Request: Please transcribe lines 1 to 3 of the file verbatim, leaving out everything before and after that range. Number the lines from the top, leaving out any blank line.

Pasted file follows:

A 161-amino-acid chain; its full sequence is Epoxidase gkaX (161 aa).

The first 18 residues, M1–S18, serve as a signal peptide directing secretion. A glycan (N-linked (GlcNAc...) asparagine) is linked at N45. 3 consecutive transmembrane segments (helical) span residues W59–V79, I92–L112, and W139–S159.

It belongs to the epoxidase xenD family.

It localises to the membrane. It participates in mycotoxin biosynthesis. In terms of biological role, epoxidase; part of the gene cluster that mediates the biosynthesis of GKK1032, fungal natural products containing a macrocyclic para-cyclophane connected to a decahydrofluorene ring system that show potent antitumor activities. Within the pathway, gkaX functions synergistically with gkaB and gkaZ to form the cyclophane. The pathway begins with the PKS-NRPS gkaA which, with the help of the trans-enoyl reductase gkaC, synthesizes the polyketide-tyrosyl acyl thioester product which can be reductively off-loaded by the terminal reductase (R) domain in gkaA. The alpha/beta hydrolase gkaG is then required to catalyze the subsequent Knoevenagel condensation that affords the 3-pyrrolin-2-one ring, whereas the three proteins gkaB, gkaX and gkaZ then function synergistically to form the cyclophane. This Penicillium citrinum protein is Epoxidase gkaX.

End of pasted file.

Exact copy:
A 161-amino-acid chain; its full sequence is Epoxidase gkaX (161 aa).

The first 18 residues, M1–S18, serve as a signal peptide directing secretion. A glycan (N-linked (GlcNAc...) asparagine) is linked at N45. 3 consecutive transmembrane segments (helical) span residues W59–V79, I92–L112, and W139–S159.

It belongs to the epoxidase xenD family.